I often show a video where the experiment board is demonstrated by two candidates who are talking about a customer-problem fit in the area of single-shoppers and their buying descisions. This is the video.
I get this comment a lot: ,,I think they pivot too radical” and I agree. If you are really into customer discovery mode, you should just see if a problem exist. And how. Most corporates I work with have a pretty good nose for problem-existance. So they won’t interview single-shopping females in the first place. I’ts more likely that they’ll search for other demographics and that the problem they want to solve (‘how do you keep track of your insurances’) is somewhat linked to problems they feel themselves. They scratch their own itch.
Problem with this situation is that customer discovery gets more hard. You’ll tend to listen to people agreeing with you (‘it’s a mess’) and you tend to forget or ignore any feedback (‘I don’t really bother’) which isn’t supportive to your discovery.
You can fix this by setting clear targets. Let’s say you want to speak with 20 people about their insurance-administration. You want 12 of them to have absolutely no clue what, where or how they keep their paperwork together. Then it’s more easy to clear out this specific set of people, instead of: ‘yeah, they all felt it was a mess’. So, in that case, customer discovery becomes a step in validation.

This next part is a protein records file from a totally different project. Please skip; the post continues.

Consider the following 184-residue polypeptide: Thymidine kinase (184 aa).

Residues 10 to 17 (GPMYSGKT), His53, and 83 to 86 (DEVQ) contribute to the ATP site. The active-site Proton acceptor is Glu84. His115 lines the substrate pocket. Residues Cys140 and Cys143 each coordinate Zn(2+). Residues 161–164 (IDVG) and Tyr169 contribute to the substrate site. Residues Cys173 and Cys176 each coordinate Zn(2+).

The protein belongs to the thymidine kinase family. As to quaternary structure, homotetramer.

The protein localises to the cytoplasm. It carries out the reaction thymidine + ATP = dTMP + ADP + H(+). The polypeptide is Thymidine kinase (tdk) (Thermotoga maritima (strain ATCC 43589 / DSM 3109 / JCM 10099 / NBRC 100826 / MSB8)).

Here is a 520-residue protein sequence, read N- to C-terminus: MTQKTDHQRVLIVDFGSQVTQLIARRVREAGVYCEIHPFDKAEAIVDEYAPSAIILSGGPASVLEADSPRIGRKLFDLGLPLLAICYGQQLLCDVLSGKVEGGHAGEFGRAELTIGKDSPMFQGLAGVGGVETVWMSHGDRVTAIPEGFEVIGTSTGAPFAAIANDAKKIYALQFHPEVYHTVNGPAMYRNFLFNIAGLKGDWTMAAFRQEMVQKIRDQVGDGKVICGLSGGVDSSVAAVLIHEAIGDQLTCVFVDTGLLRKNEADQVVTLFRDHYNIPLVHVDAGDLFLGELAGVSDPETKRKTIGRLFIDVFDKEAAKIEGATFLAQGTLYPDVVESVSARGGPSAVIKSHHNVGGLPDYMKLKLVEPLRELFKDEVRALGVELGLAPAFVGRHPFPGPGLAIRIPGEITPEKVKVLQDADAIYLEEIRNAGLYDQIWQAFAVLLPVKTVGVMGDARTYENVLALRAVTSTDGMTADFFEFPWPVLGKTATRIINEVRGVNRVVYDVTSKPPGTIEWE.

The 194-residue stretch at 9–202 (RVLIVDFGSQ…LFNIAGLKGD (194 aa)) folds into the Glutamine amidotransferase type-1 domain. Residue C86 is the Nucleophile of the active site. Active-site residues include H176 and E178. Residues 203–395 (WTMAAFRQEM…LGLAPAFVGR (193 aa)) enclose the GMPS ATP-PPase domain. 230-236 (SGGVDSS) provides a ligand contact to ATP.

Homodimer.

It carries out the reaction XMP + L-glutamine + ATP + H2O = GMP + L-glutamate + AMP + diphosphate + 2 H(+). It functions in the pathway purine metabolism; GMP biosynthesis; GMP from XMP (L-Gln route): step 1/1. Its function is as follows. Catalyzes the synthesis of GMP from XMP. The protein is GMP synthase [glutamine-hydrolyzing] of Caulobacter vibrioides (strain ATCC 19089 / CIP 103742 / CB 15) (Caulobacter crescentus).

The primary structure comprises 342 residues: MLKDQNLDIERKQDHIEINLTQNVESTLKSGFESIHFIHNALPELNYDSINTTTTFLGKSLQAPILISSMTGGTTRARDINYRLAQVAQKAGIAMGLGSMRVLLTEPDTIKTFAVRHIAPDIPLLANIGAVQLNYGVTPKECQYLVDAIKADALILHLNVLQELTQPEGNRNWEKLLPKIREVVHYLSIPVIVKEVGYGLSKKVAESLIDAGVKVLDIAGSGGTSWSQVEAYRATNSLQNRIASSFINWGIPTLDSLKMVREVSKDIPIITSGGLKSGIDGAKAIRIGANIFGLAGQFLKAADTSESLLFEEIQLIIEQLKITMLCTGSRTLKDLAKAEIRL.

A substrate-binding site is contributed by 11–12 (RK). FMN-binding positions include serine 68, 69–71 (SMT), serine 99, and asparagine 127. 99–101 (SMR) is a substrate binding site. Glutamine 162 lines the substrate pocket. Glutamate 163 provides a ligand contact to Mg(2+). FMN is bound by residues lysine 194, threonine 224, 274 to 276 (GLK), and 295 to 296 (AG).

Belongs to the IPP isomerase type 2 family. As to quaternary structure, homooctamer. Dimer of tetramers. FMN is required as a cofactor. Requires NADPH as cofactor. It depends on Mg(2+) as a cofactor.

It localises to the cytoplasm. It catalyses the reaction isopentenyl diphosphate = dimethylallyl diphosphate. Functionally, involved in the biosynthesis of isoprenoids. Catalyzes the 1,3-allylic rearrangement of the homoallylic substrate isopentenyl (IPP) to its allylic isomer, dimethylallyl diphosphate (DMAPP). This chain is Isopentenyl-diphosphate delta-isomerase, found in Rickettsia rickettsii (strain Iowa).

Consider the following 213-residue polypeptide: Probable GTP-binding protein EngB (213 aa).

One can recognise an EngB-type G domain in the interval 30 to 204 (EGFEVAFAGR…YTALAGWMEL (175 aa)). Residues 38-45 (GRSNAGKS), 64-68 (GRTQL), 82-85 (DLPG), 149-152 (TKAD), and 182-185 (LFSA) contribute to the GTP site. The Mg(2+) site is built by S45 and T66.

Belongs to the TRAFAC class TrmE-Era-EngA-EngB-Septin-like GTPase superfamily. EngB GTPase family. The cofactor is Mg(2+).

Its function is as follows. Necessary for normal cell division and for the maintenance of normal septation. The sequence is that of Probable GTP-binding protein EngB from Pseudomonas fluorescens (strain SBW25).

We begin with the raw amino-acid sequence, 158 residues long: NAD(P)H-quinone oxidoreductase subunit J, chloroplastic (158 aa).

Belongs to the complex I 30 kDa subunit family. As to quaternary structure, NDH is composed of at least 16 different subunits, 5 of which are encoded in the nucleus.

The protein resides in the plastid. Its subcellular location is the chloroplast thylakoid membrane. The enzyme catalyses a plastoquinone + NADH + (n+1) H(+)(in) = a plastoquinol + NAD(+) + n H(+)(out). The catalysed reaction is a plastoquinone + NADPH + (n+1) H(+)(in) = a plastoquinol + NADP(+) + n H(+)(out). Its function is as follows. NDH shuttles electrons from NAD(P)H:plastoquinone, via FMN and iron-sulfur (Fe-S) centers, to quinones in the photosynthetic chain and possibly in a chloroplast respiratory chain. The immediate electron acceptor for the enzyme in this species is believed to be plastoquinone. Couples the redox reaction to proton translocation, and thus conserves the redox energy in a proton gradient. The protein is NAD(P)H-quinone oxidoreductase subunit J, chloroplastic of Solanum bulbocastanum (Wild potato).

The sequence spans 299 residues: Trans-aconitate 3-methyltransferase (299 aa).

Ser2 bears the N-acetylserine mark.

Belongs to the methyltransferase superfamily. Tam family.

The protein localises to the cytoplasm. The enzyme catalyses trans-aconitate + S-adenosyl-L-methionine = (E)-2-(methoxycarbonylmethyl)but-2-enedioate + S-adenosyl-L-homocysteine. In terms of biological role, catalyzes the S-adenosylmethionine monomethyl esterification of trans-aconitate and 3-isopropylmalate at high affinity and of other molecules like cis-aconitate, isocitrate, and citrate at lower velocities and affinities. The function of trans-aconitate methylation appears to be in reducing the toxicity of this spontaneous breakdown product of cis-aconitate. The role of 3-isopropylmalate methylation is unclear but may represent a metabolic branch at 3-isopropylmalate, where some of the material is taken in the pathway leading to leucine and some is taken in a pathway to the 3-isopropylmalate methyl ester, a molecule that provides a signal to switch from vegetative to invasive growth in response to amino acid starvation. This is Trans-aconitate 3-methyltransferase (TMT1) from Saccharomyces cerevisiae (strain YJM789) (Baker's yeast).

Sometimes, the nature of a problem transports as well. So let’s say I want to help my girlfriend clear up her clothing closet. The problem I would identify is that the closet is too full. But interviewing her, this is only a problem when she actually buys new stuff. Because new stuff won’t fit, and that is a problem she hates more than a full closet.
So: see if you can identify the problem, and any problem that could be adjective to the problem you are trying to solve. See if these descriptions are more strong or identifiable as a core-problem.